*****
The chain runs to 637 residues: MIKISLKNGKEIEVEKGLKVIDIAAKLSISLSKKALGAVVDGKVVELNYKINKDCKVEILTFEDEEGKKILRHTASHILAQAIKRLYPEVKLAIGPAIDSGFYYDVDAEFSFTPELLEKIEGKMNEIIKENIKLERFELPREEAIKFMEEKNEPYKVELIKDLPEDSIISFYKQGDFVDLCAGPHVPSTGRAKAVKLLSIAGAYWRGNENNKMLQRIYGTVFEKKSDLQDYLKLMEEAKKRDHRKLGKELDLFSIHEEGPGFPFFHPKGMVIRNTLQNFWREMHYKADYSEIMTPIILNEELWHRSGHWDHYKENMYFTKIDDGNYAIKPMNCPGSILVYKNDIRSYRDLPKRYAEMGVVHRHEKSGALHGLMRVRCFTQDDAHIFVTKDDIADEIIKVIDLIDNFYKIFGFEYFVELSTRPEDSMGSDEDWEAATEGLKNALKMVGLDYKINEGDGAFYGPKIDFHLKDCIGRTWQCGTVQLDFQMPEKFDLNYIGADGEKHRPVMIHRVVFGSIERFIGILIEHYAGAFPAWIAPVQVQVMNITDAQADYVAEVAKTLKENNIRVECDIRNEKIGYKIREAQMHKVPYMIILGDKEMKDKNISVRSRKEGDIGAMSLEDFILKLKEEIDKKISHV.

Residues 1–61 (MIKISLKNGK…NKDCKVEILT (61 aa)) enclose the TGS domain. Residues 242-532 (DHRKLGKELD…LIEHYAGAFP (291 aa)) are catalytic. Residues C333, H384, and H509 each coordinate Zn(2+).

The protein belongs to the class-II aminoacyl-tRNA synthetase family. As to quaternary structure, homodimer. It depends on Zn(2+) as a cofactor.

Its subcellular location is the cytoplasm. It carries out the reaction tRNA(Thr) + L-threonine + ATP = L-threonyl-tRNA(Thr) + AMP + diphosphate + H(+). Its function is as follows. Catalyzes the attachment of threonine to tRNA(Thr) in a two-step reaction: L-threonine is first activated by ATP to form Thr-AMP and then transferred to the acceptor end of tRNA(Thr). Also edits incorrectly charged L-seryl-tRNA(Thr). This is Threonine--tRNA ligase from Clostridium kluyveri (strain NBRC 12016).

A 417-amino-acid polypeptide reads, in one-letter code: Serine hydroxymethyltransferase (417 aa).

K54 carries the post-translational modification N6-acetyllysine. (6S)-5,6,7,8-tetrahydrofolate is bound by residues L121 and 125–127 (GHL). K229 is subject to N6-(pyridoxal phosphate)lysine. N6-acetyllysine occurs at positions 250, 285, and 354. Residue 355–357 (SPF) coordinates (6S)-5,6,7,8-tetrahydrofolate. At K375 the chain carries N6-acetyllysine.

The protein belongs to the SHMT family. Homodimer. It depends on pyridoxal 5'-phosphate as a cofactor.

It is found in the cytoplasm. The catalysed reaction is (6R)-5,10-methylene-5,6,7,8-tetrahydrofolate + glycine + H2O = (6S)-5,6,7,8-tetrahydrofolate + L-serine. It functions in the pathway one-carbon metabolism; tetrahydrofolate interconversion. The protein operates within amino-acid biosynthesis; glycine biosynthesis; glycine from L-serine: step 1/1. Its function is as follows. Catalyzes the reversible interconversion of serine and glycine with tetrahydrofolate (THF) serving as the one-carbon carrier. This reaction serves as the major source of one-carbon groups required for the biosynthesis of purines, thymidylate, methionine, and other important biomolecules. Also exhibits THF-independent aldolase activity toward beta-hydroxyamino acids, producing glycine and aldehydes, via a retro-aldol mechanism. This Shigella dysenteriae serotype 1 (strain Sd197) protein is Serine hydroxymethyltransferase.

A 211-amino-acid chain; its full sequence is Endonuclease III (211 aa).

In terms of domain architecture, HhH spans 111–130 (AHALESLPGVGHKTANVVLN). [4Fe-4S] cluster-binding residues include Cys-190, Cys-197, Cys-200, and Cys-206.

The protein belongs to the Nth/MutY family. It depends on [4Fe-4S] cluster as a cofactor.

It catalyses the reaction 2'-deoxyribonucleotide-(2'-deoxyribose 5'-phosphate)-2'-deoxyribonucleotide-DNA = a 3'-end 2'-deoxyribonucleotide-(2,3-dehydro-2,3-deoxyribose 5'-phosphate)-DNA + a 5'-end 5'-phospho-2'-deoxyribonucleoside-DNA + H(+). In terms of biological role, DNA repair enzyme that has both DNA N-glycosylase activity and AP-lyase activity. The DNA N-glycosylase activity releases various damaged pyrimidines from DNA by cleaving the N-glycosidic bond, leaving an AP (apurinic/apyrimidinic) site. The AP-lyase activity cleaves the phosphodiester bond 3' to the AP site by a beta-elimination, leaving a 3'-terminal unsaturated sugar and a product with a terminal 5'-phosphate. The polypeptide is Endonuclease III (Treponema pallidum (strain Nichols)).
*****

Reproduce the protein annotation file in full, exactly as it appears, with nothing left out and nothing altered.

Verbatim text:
The chain runs to 637 residues: MIKISLKNGKEIEVEKGLKVIDIAAKLSISLSKKALGAVVDGKVVELNYKINKDCKVEILTFEDEEGKKILRHTASHILAQAIKRLYPEVKLAIGPAIDSGFYYDVDAEFSFTPELLEKIEGKMNEIIKENIKLERFELPREEAIKFMEEKNEPYKVELIKDLPEDSIISFYKQGDFVDLCAGPHVPSTGRAKAVKLLSIAGAYWRGNENNKMLQRIYGTVFEKKSDLQDYLKLMEEAKKRDHRKLGKELDLFSIHEEGPGFPFFHPKGMVIRNTLQNFWREMHYKADYSEIMTPIILNEELWHRSGHWDHYKENMYFTKIDDGNYAIKPMNCPGSILVYKNDIRSYRDLPKRYAEMGVVHRHEKSGALHGLMRVRCFTQDDAHIFVTKDDIADEIIKVIDLIDNFYKIFGFEYFVELSTRPEDSMGSDEDWEAATEGLKNALKMVGLDYKINEGDGAFYGPKIDFHLKDCIGRTWQCGTVQLDFQMPEKFDLNYIGADGEKHRPVMIHRVVFGSIERFIGILIEHYAGAFPAWIAPVQVQVMNITDAQADYVAEVAKTLKENNIRVECDIRNEKIGYKIREAQMHKVPYMIILGDKEMKDKNISVRSRKEGDIGAMSLEDFILKLKEEIDKKISHV.

Residues 1–61 (MIKISLKNGK…NKDCKVEILT (61 aa)) enclose the TGS domain. Residues 242-532 (DHRKLGKELD…LIEHYAGAFP (291 aa)) are catalytic. Residues C333, H384, and H509 each coordinate Zn(2+).

The protein belongs to the class-II aminoacyl-tRNA synthetase family. As to quaternary structure, homodimer. It depends on Zn(2+) as a cofactor.

Its subcellular location is the cytoplasm. It carries out the reaction tRNA(Thr) + L-threonine + ATP = L-threonyl-tRNA(Thr) + AMP + diphosphate + H(+). Its function is as follows. Catalyzes the attachment of threonine to tRNA(Thr) in a two-step reaction: L-threonine is first activated by ATP to form Thr-AMP and then transferred to the acceptor end of tRNA(Thr). Also edits incorrectly charged L-seryl-tRNA(Thr). This is Threonine--tRNA ligase from Clostridium kluyveri (strain NBRC 12016).

A 417-amino-acid polypeptide reads, in one-letter code: Serine hydroxymethyltransferase (417 aa).

K54 carries the post-translational modification N6-acetyllysine. (6S)-5,6,7,8-tetrahydrofolate is bound by residues L121 and 125–127 (GHL). K229 is subject to N6-(pyridoxal phosphate)lysine. N6-acetyllysine occurs at positions 250, 285, and 354. Residue 355–357 (SPF) coordinates (6S)-5,6,7,8-tetrahydrofolate. At K375 the chain carries N6-acetyllysine.

The protein belongs to the SHMT family. Homodimer. It depends on pyridoxal 5'-phosphate as a cofactor.

It is found in the cytoplasm. The catalysed reaction is (6R)-5,10-methylene-5,6,7,8-tetrahydrofolate + glycine + H2O = (6S)-5,6,7,8-tetrahydrofolate + L-serine. It functions in the pathway one-carbon metabolism; tetrahydrofolate interconversion. The protein operates within amino-acid biosynthesis; glycine biosynthesis; glycine from L-serine: step 1/1. Its function is as follows. Catalyzes the reversible interconversion of serine and glycine with tetrahydrofolate (THF) serving as the one-carbon carrier. This reaction serves as the major source of one-carbon groups required for the biosynthesis of purines, thymidylate, methionine, and other important biomolecules. Also exhibits THF-independent aldolase activity toward beta-hydroxyamino acids, producing glycine and aldehydes, via a retro-aldol mechanism. This Shigella dysenteriae serotype 1 (strain Sd197) protein is Serine hydroxymethyltransferase.

A 211-amino-acid chain; its full sequence is Endonuclease III (211 aa).

In terms of domain architecture, HhH spans 111–130 (AHALESLPGVGHKTANVVLN). [4Fe-4S] cluster-binding residues include Cys-190, Cys-197, Cys-200, and Cys-206.

The protein belongs to the Nth/MutY family. It depends on [4Fe-4S] cluster as a cofactor.

It catalyses the reaction 2'-deoxyribonucleotide-(2'-deoxyribose 5'-phosphate)-2'-deoxyribonucleotide-DNA = a 3'-end 2'-deoxyribonucleotide-(2,3-dehydro-2,3-deoxyribose 5'-phosphate)-DNA + a 5'-end 5'-phospho-2'-deoxyribonucleoside-DNA + H(+). In terms of biological role, DNA repair enzyme that has both DNA N-glycosylase activity and AP-lyase activity. The DNA N-glycosylase activity releases various damaged pyrimidines from DNA by cleaving the N-glycosidic bond, leaving an AP (apurinic/apyrimidinic) site. The AP-lyase activity cleaves the phosphodiester bond 3' to the AP site by a beta-elimination, leaving a 3'-terminal unsaturated sugar and a product with a terminal 5'-phosphate. The polypeptide is Endonuclease III (Treponema pallidum (strain Nichols)).